For most companies, just arriving at a single version of the HR truth can be beneficial. Paul Lones, senior vice president of IT at Fairchild Semiconductor, says that two years ago, managers at the chip maker lacked a single system that could provide an accurate tally of employees worldwide, let alone show the amount of employee turnover. Reports had to be compiled from multiple systems. Succession planning took place in Microsoft Word documents. Compensation decisions might be made in isolation.
Now that the company has implemented cloud-based Workday, managers can access data on all 9,000 employees in one place, including succession plans, turnover trends and salary information. "A manager in the Philippines considering a raise and promotion for an employee can see in seconds how that will compare with others in the group and with local compensation trends and make that decision," says Lones.
It may not be rocket science, but it's a start--one that's been a long time coming for many HR groups. Chiquita Brands, for example, had multiple homegrown and manual HR systems.
"It was a cobbled-together thing," says Kevin Ledford, Chiquita's CIO. "People spent 90 percent of their time figuring out where the data was and 10 percent on analyzing it." In 2008, the company moved to a global HR system, which came in handy when Chiquita moved its headquarters from Cincinnati, Ohio, to Charlotte, N.C., and lost 75 percent of its corporate employees.
"It was very tumultuous. We threw all of our monkeys in the air, and they all came down in different buckets," says Ledford. "It would have been a nightmare [without the global HR system]." Now that the company is exploring predictive HR analytics, that success with master data management "is everything," says Ledford.
At Arcadis, Endry has connected his cloud-based workforce-management system to 11 other pieces of software, including ERP, learning management, payroll and an active directory. The combined data helps the company, which provides engineering services regarding infrastructure, water, environment and buildings, to staff client projects more efficiently and effectively.
"In the past we couldn't tell who was mobile," says Endry. "Now when we have a giant project in Ohio, we can see on a dashboard that we've got these three people in Boston willing to move there."
Marc Franciosa, CIO of Praxair, has tied the company's HR and employee performance systems to non-HR systems like SharePoint as a foundation for the company's talent analytics initiative--no small task for the $11 billion industrial and medical gases company with 26,000 employees in 50 countries.
"The underlying data and processes have to be consistent to be able to do any real analytics with confidence," says Franciosa. "For companies that are fairly mature that haven't had a global environment before, it's going through that initial normalization and standardization process to make sure that this certification, for example, means the same thing around the world," says Franciosa. (He implemented SumTotal's HR management system and ElixHR platform to link disparate data.) "The cleanup has been a challenge."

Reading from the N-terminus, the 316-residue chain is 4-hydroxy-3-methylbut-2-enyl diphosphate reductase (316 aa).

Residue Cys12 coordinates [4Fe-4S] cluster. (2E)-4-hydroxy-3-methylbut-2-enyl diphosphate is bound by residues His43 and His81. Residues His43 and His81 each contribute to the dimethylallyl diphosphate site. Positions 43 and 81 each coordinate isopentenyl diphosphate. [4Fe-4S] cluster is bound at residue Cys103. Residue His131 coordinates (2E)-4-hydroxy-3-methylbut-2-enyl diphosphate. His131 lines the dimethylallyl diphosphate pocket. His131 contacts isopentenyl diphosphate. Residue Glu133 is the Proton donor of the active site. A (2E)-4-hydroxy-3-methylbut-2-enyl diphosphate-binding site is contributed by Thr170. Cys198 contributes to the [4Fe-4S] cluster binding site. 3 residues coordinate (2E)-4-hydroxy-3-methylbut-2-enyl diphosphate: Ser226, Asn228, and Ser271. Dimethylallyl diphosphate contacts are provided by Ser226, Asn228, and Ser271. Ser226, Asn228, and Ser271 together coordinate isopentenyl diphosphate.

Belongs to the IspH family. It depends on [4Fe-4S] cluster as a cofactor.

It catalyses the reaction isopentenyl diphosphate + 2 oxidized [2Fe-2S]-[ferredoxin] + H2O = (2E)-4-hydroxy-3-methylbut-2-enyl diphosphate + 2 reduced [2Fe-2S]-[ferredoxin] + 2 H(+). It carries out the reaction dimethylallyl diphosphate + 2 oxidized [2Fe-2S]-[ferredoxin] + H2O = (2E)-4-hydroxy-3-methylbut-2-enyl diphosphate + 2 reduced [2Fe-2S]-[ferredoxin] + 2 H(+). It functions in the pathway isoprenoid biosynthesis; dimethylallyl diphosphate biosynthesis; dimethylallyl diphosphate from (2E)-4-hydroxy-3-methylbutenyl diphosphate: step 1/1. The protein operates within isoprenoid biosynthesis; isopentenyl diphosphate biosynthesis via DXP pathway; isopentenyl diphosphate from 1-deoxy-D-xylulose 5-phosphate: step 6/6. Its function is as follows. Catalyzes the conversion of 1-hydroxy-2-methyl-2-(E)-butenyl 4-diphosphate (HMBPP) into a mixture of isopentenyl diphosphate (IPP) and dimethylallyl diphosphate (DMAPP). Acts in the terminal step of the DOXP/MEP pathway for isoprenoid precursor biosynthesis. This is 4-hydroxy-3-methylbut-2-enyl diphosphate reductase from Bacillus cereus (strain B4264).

Now, when Praxair wants to make a bid or sign a new customer, managers can analyze HR implications first. Do they have people who speak Portuguese, have the necessary certification, and are willing to relocate to Rio de Janeiro? "We can do some modeling of the skill sets to determine if it's doable or if we will have to recruit externally," Franciosa says.
At GM, Arena has been implementing a three-phase analytics plan. First, integrate systems in a way that ensures highly accurate data is available. Next, push much of that data into standardized reporting tools and dashboards that business managers can use on their own. Then start building models. One of the first projects Arena implemented was a means-based comparison analysis of the top talent pool. The model examines every employee data field in the PeopleSoft database to look for important insights, Arena says. "Five or six experiences may jump out. Having international experience may statistically matter. Then we dig deeper. Are there certain types of international experiences that matter more than others? Does that need to happen earlier versus later?"
The real power is in applying predictive analytics to a corporate population. "Everyone's talking about it," says Chiquita's Ledford, "looking at all this data you have and trying to figure out the future."
"The typical data warehouse approach is looking back, but what we wanted to do was start looking forward," says Praxair's Franciosa. "What are the leading indicators we should be looking for? What are those metrics or data sets we don't have but, if we did, would really help us? What external data sources could we use to drive better decision-making?"
For example, Praxair is growing by double digits in China. "Rather than hiring a ton of people and trying to recreate the wheel [there], what I've been driving is how do we replicate rapidly those things that have made us successful in our mature geographies," says Franciosa. "There's a huge opportunity to use predictive analytics based on where we're best-in-class."
The predictive analytics market for HR is nascent and wide-open. "We partner with them all, from IBM to SuccessFactors to PeopleSoft," says GM's Arena. "They're all trying to play in the space, but I don't know that any of them have figured it out."
Arena's team has built a model that predicts what changes in attrition rates will mean for GM's workforce. Previously, if someone proposed hiring a bunch of young engineers, no one could be certain if that was the best decision. "Now we can say, let's see what that looks like five years from now," Arena says. "What are the dividends if we hire 200 entry-level engineers? Might we be better off hiring 50 advanced engineers? We can take that information to the head of engineering and say, 'Here's what it will cost you.'"